» ZeniMax Files Lawsuit in Texas District Court, Claiming Stake in Oculus Virtual Reality Technology

ZeniMax Files Lawsuit in Texas District Court, Claiming Stake in Oculus Virtual Reality Technology

A video game company has filed a federal lawsuit in Northern Texas district court against virtual reality headset maker Oculus. ZeniMax Media is claiming that Oculus misappropriated intellectual property for use in its Rift virtual reality headset. 

Facebook recently purchased Oculus for $2 billion.

In its lawsuit, ZeniMax claims that it directed the development of the Rift software and designed its specifications and functionality. The suit alleges that John Carmack and other ZeniMax employees provided Oculus with confidential programming code and technical expertise that transformed the Rift prototype and made it a commercially viable virtual reality headset. 

ZeniMax is the parent company of Id Software, which Carmack cofounded.

Allegedly, Carmack first encountered the Rift prototype in April 2012, in a “primitive” form that was “little more than a display panel.” The suit argues that Oculus founder Palmer Luckey had not developed a viable display and did not have the technical expertise to do so. The lawsuit further alleges that Carmack and other ZeniMax employees made improvements to prevent distortions and reduce latency of the display’s reaction to movement.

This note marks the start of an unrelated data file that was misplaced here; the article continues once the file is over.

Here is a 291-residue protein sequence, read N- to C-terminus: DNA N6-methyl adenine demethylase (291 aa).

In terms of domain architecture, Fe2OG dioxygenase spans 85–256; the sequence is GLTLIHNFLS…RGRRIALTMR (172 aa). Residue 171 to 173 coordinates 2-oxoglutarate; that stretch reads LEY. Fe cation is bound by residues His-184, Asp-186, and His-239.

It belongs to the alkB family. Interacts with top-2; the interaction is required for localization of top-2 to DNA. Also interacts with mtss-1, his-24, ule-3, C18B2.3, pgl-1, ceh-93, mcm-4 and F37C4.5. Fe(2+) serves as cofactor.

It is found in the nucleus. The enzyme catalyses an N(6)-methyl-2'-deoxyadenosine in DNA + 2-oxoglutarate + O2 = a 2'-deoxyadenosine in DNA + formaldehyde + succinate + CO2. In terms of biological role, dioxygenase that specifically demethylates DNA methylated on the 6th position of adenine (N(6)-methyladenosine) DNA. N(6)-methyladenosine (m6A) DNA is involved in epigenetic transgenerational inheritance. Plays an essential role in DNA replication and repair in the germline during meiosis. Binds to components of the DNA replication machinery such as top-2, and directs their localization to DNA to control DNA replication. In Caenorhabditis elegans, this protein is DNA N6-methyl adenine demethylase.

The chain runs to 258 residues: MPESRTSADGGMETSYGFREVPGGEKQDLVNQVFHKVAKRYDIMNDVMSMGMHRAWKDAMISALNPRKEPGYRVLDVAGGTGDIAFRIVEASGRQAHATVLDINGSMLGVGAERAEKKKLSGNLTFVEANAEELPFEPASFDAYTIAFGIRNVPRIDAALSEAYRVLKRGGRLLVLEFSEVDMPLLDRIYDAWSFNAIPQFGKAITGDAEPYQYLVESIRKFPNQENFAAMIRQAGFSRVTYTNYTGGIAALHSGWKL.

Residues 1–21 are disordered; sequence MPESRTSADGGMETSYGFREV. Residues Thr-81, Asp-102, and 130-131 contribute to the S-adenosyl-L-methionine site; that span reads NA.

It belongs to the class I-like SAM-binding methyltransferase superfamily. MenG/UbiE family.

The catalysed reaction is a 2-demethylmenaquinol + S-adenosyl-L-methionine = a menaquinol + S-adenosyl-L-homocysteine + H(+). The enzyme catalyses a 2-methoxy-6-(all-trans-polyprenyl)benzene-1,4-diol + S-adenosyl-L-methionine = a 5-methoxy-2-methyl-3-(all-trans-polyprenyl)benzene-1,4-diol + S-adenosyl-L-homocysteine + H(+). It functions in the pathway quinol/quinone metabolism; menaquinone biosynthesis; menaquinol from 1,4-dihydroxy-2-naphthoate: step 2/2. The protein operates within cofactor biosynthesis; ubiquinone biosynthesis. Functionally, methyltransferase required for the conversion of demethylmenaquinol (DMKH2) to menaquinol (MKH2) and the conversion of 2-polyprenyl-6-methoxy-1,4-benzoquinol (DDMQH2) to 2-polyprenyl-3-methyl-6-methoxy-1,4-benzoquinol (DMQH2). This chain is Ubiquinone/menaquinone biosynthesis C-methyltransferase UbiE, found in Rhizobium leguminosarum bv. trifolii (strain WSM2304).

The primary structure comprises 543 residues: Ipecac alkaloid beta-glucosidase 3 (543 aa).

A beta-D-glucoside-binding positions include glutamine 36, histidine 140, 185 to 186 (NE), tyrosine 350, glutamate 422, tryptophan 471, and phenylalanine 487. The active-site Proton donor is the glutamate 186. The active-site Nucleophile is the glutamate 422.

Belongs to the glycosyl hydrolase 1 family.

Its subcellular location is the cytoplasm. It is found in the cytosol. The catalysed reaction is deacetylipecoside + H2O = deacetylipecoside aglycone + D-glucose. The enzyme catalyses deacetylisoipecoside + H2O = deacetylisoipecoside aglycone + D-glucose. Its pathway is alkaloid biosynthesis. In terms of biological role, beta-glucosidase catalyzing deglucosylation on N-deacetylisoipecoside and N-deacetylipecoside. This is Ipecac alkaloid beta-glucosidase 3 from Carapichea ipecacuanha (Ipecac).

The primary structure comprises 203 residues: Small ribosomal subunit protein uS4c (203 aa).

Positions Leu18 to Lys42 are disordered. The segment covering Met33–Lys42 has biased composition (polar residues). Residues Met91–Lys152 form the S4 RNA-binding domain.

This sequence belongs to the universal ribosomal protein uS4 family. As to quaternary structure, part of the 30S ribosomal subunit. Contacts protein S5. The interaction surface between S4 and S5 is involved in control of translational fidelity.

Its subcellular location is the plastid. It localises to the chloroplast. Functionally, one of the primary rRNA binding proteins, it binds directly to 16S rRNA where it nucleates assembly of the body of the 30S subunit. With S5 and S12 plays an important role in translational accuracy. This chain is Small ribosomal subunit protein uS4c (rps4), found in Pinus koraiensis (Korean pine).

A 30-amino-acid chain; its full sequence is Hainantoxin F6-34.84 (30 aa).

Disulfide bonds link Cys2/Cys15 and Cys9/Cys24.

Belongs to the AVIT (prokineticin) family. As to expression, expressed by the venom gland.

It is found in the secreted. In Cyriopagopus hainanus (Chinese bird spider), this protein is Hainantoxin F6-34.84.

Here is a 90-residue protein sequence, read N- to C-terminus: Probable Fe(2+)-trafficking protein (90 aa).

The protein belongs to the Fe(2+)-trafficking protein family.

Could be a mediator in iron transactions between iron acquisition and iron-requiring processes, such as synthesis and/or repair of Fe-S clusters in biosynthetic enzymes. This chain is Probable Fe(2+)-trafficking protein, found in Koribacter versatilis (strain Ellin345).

Additionally, the plaintiff claims that ZeniMax employees worked on the Oculus Rift project under a nondisclosure agreement, but that talks broke down on the terms of a formal working relationship. Allegedly, Oculus offered to sell ZeniMax a three percent stake in the company for $1.2 million, but ZeniMax maintained that it should have a much larger equity stake. According to the lawsuit, an agreement was never reached, and Oculus never provided ZeniMax with any compensation. The lawsuit notes that John Carmack left ZeniMax to join Oculus as Chief Technology Officer in August 2013. Five other ZeniMax employees left for Oculus as well.

ZeniMax is seeking an unspecified amount in damages for misappropriation of trade secrets, breach of contract, copyright infringement, unjust enrichment, unfair competition, trademark infringement and false designation.

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